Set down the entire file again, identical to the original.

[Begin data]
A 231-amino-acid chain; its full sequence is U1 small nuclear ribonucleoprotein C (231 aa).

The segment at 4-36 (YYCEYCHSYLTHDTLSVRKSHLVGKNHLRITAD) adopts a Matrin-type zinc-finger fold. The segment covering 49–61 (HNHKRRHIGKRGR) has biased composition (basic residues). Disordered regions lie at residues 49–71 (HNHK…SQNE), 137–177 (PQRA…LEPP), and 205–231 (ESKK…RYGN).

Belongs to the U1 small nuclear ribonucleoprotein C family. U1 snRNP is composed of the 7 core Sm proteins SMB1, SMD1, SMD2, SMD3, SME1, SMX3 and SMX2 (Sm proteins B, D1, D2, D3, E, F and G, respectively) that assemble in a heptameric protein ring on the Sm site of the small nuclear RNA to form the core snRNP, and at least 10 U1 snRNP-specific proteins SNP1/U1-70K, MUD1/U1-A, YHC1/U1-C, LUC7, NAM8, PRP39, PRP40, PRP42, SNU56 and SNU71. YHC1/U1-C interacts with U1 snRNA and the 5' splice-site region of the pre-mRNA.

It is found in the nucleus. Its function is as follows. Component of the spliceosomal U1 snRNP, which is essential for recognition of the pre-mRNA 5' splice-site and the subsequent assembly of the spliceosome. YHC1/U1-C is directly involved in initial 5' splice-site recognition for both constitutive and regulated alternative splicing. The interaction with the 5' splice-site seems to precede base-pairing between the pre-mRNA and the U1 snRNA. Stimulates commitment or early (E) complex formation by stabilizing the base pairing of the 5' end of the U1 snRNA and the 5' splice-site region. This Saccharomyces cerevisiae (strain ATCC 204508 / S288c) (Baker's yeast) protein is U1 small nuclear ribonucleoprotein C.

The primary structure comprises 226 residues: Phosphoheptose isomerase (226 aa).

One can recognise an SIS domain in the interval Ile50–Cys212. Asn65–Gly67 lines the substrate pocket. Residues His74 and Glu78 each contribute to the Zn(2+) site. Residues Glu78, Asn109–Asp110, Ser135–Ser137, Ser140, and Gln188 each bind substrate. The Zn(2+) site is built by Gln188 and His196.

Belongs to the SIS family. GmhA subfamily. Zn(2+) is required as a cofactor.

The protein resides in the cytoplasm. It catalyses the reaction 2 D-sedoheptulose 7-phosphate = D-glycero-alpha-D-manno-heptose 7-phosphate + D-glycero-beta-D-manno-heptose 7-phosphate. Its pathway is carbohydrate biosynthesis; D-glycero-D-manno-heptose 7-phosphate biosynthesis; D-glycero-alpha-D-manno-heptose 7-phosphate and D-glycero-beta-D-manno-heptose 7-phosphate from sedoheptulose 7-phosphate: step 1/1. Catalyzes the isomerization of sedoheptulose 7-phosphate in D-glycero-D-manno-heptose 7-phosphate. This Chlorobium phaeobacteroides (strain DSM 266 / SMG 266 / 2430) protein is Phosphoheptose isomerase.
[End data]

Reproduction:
A 231-amino-acid chain; its full sequence is U1 small nuclear ribonucleoprotein C (231 aa).

The segment at 4-36 (YYCEYCHSYLTHDTLSVRKSHLVGKNHLRITAD) adopts a Matrin-type zinc-finger fold. The segment covering 49–61 (HNHKRRHIGKRGR) has biased composition (basic residues). Disordered regions lie at residues 49–71 (HNHK…SQNE), 137–177 (PQRA…LEPP), and 205–231 (ESKK…RYGN).

Belongs to the U1 small nuclear ribonucleoprotein C family. U1 snRNP is composed of the 7 core Sm proteins SMB1, SMD1, SMD2, SMD3, SME1, SMX3 and SMX2 (Sm proteins B, D1, D2, D3, E, F and G, respectively) that assemble in a heptameric protein ring on the Sm site of the small nuclear RNA to form the core snRNP, and at least 10 U1 snRNP-specific proteins SNP1/U1-70K, MUD1/U1-A, YHC1/U1-C, LUC7, NAM8, PRP39, PRP40, PRP42, SNU56 and SNU71. YHC1/U1-C interacts with U1 snRNA and the 5' splice-site region of the pre-mRNA.

It is found in the nucleus. Its function is as follows. Component of the spliceosomal U1 snRNP, which is essential for recognition of the pre-mRNA 5' splice-site and the subsequent assembly of the spliceosome. YHC1/U1-C is directly involved in initial 5' splice-site recognition for both constitutive and regulated alternative splicing. The interaction with the 5' splice-site seems to precede base-pairing between the pre-mRNA and the U1 snRNA. Stimulates commitment or early (E) complex formation by stabilizing the base pairing of the 5' end of the U1 snRNA and the 5' splice-site region. This Saccharomyces cerevisiae (strain ATCC 204508 / S288c) (Baker's yeast) protein is U1 small nuclear ribonucleoprotein C.

The primary structure comprises 226 residues: Phosphoheptose isomerase (226 aa).

One can recognise an SIS domain in the interval Ile50–Cys212. Asn65–Gly67 lines the substrate pocket. Residues His74 and Glu78 each contribute to the Zn(2+) site. Residues Glu78, Asn109–Asp110, Ser135–Ser137, Ser140, and Gln188 each bind substrate. The Zn(2+) site is built by Gln188 and His196.

Belongs to the SIS family. GmhA subfamily. Zn(2+) is required as a cofactor.

The protein resides in the cytoplasm. It catalyses the reaction 2 D-sedoheptulose 7-phosphate = D-glycero-alpha-D-manno-heptose 7-phosphate + D-glycero-beta-D-manno-heptose 7-phosphate. Its pathway is carbohydrate biosynthesis; D-glycero-D-manno-heptose 7-phosphate biosynthesis; D-glycero-alpha-D-manno-heptose 7-phosphate and D-glycero-beta-D-manno-heptose 7-phosphate from sedoheptulose 7-phosphate: step 1/1. Catalyzes the isomerization of sedoheptulose 7-phosphate in D-glycero-D-manno-heptose 7-phosphate. This Chlorobium phaeobacteroides (strain DSM 266 / SMG 266 / 2430) protein is Phosphoheptose isomerase.